My Review (5 stars out of 5)
Exploring murder in nineteenth century New England, crime writer Sue Coletta tells the stories of five female serial killers – Jane Toppan, Lydia Sherman, Nellie Webb, Harriet E. Nason and Sarah Jane Robinson. Delving into their individual backgrounds, she looks at the events that drove these women to a point where they chose to commit murder. Between the five, they killed more than one hundred people, many of which were members of their own families.
Though I’m familiar with many of the famous serial killers of the 1800s in my own country (UK), I’m less aware of America’s Victorian murderers, so hadn’t heard of any of these women or the details of their crimes. Carrying out meticulous research, the author recounts how each one went about their nefarious deeds and the ensuing consequences. What I found most interesting was that the preferred method of all five was to use poison – that old stalwart of Victorian killers – arsenic. It’s also interesting that many of the women murdered their own children and husbands – in some cases several husbands!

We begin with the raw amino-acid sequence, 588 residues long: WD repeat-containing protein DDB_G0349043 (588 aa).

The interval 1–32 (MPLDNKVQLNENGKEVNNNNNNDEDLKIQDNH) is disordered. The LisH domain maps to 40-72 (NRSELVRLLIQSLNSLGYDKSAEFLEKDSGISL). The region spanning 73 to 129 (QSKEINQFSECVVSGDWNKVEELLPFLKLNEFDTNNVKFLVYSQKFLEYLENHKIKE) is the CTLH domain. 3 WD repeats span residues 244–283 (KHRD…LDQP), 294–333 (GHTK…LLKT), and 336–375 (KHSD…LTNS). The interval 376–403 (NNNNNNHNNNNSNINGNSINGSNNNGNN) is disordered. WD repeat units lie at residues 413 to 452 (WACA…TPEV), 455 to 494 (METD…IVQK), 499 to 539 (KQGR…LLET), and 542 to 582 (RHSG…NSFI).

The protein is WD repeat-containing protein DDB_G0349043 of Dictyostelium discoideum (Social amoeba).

Using witness testimonies and court records, Sue Coletta tells a captivating tale of lies, deceit and an appalling number of murders. She also reveals how some of the attending physicians involved managed to make colossal mistakes in their diagnoses (in terms of cause of death). If these serial killers hadn’t knocked off so many people, perhaps they might never have been caught.
A fascinating account of Victorian murders in New England.